When we meet Rachel Perlman, it’s 1955 and she’s living in New York City with her husband Aaron. Aaron is hoping to start a family with his wife of seven years but Rachel is trapped in the past and can’t move forward. Born in Berlin, she came to the U.S. in 1948 with her uncle, her only relative to survive the war. Through flashbacks, we learn how Rachel (born Rashka Morgenstern) and her mother, a talented artist, went from a comfortable life in Berlin to being stripped of all possessions. Jews were being rounded up and sent to the concentration camps. Her mother ultimately perished. Believing that all her mother’s artwork was destroyed, the emergence of one of her paintings in a New York pawnshop creates new struggles for Rachel.
Shadows of Berlin is a very moving story about how one survivor of the Holocaust deals with survivor’s guilt. Rachel's constant visions of her mother are heartbreaking. Author David R. Gillham has done an exceptional job describing the horrific existence of the people who tried to hide in plain sight as fellow neighbors and former friends were paid handsomely to turn Jews and other undesirables in to the Nazis. Once in New York, Gillham skillfully portrays the tension of a young couple who love one another yet are unable to understand what each are going through. In addition to Rachel’s predicament, Aaron lives with his own guilt as he was never shipped overseas to fight. His knowledge of what happened is only through tragic images on news reels. While this is a heavy story, I enjoyed all the references to New York City during the 50s, including places and restaurants that survive in my memories and in family stories. Unlike many books in this genre, Shadows of Berlin focuses on life after the war. I highly recommend it.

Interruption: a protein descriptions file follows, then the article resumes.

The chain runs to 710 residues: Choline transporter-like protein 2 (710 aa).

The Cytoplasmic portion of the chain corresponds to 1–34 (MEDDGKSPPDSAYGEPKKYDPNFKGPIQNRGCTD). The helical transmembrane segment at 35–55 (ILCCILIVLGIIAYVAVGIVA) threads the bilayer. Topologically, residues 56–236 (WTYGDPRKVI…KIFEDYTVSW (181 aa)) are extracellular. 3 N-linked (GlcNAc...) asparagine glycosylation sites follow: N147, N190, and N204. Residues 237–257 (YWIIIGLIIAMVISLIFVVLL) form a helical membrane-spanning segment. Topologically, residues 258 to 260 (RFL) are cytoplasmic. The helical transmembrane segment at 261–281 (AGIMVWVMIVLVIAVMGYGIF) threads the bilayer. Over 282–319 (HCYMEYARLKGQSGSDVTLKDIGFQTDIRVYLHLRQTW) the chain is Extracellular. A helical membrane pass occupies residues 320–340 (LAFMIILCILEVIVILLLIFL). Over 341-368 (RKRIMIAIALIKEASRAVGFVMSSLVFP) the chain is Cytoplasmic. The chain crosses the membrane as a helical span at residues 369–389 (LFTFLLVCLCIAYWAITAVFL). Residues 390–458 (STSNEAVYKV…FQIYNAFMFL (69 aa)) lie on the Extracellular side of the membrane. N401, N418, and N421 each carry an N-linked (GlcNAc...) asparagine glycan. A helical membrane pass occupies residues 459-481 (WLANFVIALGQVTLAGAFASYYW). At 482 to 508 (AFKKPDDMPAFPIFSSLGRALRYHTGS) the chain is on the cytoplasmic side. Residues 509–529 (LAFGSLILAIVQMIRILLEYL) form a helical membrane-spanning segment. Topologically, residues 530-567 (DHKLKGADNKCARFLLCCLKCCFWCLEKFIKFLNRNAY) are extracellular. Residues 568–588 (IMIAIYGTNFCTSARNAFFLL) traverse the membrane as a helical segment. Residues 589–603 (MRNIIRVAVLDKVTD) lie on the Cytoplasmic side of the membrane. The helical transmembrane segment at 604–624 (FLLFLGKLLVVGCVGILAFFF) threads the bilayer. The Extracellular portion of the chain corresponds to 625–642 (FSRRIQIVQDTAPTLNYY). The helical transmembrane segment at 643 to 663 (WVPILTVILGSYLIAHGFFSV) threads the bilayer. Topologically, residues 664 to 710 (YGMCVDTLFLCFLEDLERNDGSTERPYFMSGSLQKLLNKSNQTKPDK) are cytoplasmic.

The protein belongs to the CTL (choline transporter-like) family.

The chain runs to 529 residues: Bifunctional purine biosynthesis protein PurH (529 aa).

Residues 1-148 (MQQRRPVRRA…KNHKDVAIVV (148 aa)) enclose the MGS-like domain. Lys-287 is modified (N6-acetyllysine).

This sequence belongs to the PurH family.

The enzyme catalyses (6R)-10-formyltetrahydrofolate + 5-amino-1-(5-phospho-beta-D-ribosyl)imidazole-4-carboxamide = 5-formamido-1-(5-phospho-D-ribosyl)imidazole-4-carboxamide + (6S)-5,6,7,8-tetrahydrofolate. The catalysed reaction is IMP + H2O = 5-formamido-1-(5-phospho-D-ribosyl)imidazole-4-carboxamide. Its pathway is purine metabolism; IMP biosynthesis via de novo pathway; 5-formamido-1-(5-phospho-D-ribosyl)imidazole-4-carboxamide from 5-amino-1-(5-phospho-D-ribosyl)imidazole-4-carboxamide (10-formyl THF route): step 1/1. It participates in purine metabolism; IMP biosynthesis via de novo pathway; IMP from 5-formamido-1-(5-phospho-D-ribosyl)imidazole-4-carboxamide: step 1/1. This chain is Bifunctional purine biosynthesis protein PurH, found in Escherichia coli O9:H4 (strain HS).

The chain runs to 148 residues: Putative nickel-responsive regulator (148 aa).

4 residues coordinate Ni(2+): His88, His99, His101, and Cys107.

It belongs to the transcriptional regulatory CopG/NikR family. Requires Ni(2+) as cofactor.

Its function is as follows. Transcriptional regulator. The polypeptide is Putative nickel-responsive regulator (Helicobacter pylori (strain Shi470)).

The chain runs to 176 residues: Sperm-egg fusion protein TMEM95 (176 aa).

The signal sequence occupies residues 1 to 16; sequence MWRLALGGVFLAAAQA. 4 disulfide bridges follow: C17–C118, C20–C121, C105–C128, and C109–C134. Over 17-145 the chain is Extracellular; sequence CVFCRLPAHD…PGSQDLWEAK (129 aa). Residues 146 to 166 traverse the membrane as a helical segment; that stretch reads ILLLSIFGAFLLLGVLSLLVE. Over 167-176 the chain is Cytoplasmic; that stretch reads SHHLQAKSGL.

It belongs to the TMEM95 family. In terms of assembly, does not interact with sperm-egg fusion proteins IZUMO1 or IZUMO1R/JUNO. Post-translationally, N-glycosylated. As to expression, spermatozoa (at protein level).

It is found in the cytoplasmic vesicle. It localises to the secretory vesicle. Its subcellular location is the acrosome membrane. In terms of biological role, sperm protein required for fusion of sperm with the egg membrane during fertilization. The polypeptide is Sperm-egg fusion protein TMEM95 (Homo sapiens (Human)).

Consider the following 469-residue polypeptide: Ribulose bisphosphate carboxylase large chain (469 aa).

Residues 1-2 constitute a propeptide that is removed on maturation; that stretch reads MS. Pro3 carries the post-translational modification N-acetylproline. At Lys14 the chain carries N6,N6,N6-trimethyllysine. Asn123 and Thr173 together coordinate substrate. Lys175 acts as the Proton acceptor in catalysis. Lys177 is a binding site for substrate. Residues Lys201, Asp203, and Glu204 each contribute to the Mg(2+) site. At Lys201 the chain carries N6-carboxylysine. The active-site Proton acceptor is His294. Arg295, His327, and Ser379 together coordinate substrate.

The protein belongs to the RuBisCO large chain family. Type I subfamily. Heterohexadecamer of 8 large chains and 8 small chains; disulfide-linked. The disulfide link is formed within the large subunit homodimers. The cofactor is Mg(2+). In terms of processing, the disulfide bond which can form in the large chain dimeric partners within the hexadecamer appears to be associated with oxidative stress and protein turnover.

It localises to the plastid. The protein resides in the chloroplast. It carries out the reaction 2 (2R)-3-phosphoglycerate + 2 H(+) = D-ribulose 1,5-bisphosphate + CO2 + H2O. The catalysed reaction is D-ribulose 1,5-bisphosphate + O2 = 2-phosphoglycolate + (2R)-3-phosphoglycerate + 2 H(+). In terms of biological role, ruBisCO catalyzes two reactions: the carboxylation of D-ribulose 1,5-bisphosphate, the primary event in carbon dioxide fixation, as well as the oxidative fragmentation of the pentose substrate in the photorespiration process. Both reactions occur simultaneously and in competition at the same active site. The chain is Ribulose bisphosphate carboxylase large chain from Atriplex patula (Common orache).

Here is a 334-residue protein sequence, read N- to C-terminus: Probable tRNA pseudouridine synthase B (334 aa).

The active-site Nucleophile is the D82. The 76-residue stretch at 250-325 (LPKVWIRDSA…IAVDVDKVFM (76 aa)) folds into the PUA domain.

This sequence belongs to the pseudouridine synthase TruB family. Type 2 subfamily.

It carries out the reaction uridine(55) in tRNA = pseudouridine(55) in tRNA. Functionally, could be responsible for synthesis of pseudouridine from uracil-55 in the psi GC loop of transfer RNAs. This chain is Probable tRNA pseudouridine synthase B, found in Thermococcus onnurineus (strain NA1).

Many thanks to Sourcebooks Landmark for the opportunity to read this tragic yet hopeful story in advance of its publication.
Rated 4.5 out of 5 stars.
Publication Date: April 5, 2022.
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